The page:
Quite a long time since last update - mostly due to lots of work (and to be honest, Mass Effect :) ). This time I will show you a little and handy fragment of code for merging a few pictures into one. This way there is no need to create a lot of windows, which in my opinion are not exactly a very convienient way to look up, let's say about 16 pictures at once.
Here you can see the effect that we achieve. Now let's see the code!
UPDATE: This tutorial is written for OpenCV 2.3 and as one of the commenters pointed out, from OpenCV 2.4 the nmixtures are protected instead of public, so you might have to set the values for nmixtures and bShadowDetection using the constructor.
This is a first post from what hopefully will become series of tutorials so stay tuned. Those tutorials aren't exactly intended for complete beginners, although I try to explain as much things as possible. I presume that you have at least basic grasp of C++ and have already configured OpenCV. Some knowledge about image processing also would help.
Lately, as a part of bigger project, I needed to detect a background in quite precise way. I didn't have time to write my own background estimation algorithm or reimplement existent, so I decided to use functions from OpenCV - the results are very good with very little effort (the code is about 35 lines long). The program itself does background, foreground segmentation and draws nice contours around detected foreground objects.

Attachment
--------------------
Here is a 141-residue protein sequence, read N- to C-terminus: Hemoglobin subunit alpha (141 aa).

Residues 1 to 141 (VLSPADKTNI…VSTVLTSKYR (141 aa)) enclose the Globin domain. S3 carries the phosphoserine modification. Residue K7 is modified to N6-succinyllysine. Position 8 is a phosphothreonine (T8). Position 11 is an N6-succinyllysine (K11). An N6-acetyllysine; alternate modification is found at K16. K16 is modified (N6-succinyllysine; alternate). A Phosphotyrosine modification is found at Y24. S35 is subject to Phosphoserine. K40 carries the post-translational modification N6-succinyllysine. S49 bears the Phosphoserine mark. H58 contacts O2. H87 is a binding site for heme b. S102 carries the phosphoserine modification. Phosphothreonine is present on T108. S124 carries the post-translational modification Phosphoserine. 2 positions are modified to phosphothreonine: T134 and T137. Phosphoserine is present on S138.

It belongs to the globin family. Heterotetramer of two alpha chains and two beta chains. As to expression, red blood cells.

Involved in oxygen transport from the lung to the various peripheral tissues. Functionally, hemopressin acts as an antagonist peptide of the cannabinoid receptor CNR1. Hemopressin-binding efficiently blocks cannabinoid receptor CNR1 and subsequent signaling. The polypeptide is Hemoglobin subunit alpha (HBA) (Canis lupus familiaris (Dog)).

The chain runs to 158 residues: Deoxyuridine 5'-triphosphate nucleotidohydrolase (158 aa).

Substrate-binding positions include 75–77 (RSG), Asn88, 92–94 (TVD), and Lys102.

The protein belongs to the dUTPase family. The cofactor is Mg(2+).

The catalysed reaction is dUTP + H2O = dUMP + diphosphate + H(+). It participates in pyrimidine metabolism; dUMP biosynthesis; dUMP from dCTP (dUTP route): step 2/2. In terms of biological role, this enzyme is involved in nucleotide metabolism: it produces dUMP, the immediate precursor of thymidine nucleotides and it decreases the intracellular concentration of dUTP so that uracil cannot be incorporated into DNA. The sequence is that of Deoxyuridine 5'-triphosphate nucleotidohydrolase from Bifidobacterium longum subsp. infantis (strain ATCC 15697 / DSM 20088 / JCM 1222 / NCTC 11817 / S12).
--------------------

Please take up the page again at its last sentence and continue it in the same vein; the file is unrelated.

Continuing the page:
Here is a little app that (again) overlays the (same) image over the chessboard, but this time I used a QT/OpenGL interface to show and overlay image. The OpenCV still takes care about image acquisition and checkboard detection. Using OpenGL textures made overlaying really easy.
The project could come handy as a tutorial how to integrate QT, OpenGL and OpenCV. Also it is a nice demonstration that algebra has some real life applications (displaying cat images on chessboards obviously).
Some time later I will write a decent tutorial how to do integrate mentioned libraries, because googling it really does not give simple answer, so stay put. In the meantime have a look at the source code.
The next step is true augmented reality with 3D objects and other cool things :)
A little app written using OpenCV. It uses OpenCV camera callibration module to find a chessboard and then overlays a custom image.
As a reference I based on a project from this page, although loosely, because that program has been written for OpenCV 1.X. I rewrote it to use newer version and now it works using OpenCV 2.3. Nevertheless the page is worth visiting. I omitted the bitwise operations in my app, because the effect wasn't what I imagined and I wrote my own function which does image merging. It needs to be improved, but that's an early version of an app that was written for fun :)
See for yourself how it works:
Here's the project source (I used QT Creator - quite convenient once configured).